Combination of proximity detection devices seen as safer

THE New South Wales Resources Regulator does not have a preferred proximity detection solution because it believes existing technologies have limitations that may mean they are not suitable in all operating environments.
Combination of proximity detection devices seen as safer Combination of proximity detection devices seen as safer Combination of proximity detection devices seen as safer Combination of proximity detection devices seen as safer Combination of proximity detection devices seen as safer

Incidents continue to occur despite the progressive introduction of new proximity detection technology.

New South Wales Resources Regulator executive director Garvin Burns told Australia's Mining Monthly that a proper risk-based solution would most likely use a combination of technologies and operator aids, in consideration of many factors, including the design, size and type of equipment, how the equipment was operated and utilised, and the operating environment.

"The aim of the current priority assessment program is to establish whether mine operators in the coal industry are adopting an appropriately rigorous, risk-based approach in determining whether to implement collision avoidance and proximity systems," he said.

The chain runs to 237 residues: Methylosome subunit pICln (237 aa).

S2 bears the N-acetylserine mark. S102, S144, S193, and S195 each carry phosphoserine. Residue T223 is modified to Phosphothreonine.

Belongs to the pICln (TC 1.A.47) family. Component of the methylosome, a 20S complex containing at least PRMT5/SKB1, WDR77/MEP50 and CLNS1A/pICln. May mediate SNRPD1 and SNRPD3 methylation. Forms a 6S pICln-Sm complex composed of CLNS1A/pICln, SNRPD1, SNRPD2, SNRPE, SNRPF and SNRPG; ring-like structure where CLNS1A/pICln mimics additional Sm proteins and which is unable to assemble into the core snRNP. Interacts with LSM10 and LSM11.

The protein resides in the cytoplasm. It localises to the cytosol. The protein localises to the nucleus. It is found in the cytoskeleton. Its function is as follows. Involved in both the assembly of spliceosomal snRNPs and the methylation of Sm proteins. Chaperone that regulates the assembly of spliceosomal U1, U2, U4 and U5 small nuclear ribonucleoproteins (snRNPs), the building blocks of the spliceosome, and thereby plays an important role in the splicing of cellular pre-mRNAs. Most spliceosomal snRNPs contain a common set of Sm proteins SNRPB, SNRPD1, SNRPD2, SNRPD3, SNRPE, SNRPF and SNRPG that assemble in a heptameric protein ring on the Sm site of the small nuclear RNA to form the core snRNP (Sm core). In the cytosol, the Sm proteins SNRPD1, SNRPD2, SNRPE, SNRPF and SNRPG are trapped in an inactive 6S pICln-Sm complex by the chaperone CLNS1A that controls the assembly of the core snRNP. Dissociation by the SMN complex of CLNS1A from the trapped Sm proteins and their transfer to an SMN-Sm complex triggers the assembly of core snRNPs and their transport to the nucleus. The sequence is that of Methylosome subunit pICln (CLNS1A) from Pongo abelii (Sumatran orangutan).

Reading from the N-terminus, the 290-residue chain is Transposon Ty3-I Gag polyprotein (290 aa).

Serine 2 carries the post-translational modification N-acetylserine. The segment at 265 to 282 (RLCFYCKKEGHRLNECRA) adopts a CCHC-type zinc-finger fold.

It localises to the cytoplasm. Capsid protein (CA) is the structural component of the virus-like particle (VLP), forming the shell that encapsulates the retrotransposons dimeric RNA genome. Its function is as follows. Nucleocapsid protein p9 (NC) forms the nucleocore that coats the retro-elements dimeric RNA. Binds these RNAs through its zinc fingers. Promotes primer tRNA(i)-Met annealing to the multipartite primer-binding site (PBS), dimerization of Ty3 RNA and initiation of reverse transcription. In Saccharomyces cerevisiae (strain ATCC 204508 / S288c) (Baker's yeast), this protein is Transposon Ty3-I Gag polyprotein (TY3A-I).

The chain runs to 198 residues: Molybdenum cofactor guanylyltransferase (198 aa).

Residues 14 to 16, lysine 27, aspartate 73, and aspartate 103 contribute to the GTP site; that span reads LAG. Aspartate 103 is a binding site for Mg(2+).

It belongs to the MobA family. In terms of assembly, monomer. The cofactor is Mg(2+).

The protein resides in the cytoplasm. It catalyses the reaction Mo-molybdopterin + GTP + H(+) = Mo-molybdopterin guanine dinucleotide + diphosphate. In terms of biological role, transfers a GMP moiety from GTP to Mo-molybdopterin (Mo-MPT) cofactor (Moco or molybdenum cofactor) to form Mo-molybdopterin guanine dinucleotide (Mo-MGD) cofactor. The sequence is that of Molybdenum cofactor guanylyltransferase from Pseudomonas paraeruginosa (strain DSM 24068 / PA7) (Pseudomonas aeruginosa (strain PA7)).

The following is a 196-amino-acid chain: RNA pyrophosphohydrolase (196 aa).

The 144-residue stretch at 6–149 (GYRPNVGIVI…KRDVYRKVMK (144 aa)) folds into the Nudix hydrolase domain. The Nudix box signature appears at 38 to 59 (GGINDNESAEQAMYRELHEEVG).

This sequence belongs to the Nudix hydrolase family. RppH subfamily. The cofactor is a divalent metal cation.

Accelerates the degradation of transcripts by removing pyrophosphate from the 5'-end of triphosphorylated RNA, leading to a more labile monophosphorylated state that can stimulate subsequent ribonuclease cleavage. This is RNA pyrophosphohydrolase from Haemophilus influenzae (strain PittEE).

"The concern is not necessarily that there has been an increase in the number of incidents, it is that incidents continue to occur despite the progressive introduction of new technology, improved operator aids, improved training and fatigue management processes."

The regulator has carried out several investigations into serious or potentially serious incidents in the past two years involving equipment collisions or workers being struck by moving equipment in both surface and underground mines.

In some of these investigations it was identified that well-established and understood controls were implemented yet inexplicably failed, and that a collision avoidance or proximity detection system might have served as a "last chance" barrier that could have prevented the incident.

"The Resources Regulator reviews incident data constantly, looking for emerging trends or patterns, and publishes incident data from NSW mines in periodical reports and other publications," Burns said.

He said mine operators had a duty to reduce or eliminate risk, so far as was reasonably practicable, and apply the hierarchy of controls to manage risk.

There is also a need to ensure risk minimisation is part of the culture within mine sites.

"The term ‘reasonably practicable' is well-defined in section 18 of the Work Health and Safety Act 2011 and it is the position of the Resources Regulator that for many mine operators, the implementation of collision avoidance systems may be considered reasonably practicable," Burns said.